According to the Federal Reserve, consumer credit rose at an annual rate of 3 percent in December, its smallest gain since October and well below the 6.9 percent surge in borrowing in November.
The increase pushed total consumer debt for 2006 to a record $2.4 trillion. That's nearly $8,000 for every man woman and child in the U.S. By the way, these figures don't include mortgages or other loans secured by real estate.
Consumers can't exactly look to Uncle Sam for a role model. The national debt currently amounts to about 8.7 trillion dollars or nearly $29,000 for every U.S. citizen.
And with the war in Iraq weighing heavily on the nation's pocketbook, President Bush this week laid out his fiscal blueprint for the coming year.
Secretary Johanns' proposal has received mixed reviews across the country. The National Corn Growers Association saw no surprises with the budget but the Sustainable Agriculture Coalition wants more spent in several areas. They want Johanns to allocate funds for, among other things, finding new markets and leveling the playing field for sustainable and organic farmers.
As proposed by Secretary Johanns, the new farm bill carries several changes with the most attention going to the newly defined "farm safety net." The proposal increases direct payments to farmers by basing the outlay on revenue instead of production.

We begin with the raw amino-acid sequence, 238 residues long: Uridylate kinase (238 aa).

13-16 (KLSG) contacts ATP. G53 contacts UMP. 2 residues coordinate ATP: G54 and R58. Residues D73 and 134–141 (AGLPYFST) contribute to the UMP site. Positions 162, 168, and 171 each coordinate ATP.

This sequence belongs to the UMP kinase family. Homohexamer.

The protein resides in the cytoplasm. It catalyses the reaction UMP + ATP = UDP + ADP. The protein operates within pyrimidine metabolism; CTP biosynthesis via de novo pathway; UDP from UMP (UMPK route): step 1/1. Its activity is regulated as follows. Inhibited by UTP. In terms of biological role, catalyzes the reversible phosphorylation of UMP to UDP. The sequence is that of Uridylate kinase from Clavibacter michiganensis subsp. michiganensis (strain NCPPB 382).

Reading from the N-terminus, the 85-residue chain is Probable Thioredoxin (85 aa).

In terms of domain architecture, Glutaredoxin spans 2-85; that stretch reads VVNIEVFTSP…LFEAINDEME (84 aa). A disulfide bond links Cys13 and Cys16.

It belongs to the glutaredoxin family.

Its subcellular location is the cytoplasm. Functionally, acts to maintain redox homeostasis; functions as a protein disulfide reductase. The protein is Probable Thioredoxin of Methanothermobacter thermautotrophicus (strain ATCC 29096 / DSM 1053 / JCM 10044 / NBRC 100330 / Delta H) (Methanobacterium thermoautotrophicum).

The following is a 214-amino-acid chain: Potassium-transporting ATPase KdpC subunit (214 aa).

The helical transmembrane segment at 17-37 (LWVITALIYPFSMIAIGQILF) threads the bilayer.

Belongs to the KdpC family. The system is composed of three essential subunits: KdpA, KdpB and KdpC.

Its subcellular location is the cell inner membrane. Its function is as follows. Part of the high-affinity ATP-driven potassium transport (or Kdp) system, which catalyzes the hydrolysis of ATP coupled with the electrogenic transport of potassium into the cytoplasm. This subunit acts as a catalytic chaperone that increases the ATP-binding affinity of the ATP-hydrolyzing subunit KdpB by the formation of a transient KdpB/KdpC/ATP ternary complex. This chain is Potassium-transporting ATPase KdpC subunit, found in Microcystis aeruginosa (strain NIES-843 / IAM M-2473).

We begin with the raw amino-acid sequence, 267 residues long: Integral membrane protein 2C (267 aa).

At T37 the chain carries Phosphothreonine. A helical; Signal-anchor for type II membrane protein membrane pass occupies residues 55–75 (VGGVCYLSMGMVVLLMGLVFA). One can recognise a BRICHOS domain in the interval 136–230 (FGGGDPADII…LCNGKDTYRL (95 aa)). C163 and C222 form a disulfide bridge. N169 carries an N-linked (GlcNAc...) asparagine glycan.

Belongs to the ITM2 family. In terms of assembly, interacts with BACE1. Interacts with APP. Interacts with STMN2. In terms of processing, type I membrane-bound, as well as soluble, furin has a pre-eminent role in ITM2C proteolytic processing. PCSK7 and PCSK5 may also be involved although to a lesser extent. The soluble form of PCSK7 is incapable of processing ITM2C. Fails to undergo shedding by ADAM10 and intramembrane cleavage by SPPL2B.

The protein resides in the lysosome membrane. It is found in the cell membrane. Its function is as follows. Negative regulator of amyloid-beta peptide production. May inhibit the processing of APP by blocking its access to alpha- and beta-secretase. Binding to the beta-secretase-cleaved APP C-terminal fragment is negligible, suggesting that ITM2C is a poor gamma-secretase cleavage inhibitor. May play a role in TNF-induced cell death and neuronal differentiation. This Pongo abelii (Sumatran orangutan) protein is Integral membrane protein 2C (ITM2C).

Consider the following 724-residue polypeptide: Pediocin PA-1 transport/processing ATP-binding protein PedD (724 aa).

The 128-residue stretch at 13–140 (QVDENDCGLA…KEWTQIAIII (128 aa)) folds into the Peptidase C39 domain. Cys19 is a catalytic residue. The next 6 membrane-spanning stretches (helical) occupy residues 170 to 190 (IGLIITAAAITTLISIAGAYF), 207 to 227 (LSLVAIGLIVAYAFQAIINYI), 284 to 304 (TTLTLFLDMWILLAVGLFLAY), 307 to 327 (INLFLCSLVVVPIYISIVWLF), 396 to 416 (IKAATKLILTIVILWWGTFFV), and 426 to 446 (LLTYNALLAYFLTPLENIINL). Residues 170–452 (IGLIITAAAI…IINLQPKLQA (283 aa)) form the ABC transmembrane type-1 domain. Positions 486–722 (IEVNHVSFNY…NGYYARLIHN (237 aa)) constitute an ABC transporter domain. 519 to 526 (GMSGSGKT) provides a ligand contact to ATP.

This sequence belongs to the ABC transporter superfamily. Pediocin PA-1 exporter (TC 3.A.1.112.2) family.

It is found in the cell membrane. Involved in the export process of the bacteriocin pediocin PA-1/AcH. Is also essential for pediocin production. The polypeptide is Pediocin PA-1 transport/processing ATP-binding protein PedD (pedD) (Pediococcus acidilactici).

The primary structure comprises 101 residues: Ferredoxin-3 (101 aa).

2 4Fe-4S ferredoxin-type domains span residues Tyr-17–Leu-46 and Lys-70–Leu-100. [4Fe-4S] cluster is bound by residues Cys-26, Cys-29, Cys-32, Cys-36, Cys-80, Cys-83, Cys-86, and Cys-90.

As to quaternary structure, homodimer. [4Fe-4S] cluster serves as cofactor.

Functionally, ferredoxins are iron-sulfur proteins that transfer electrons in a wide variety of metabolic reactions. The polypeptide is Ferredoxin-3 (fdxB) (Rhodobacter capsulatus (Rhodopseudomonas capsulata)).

Inside the beltway there was both praise and confusion. To help reduce any misunderstanding, Johanns went before the Senate Agriculture Committee.
Senator Tom Harkin, D-Iowa: "I want to compliment you and your team on really good proposal. I think there's a lot of stuff in there we can work together on."
Johanns soon discovered the senators on the committee had the same concerns as their constituents over the farm "safety net."
Senator Saxby Chambliss, R-Georgia: "Frankly, Mr. Secretary, with your proposals I see a tendency towards guaranteeing farmers payments versus providing that safety net."
Secretary Mike Johanns, USDA: "… and I would argue to you it is a more predictable safety net in terms of what farmers are trying to deal with and that is especially true in those areas that have struggled through drought and those kinds of issues."
Senator Amy Klobuchar, D-Minnesota: "Why don't we see that kind of support for the $5 billion in disaster assistance for those farmers who suffered losses over the last two years?"
Secretary Mike Johanns, USDA: "I feel strongly we need to some how solve this disaster issue because it's an annual event here. How big, should it happen, should it not happen, etc. How does a farmer ever plan on that? I mean, that's no safety net."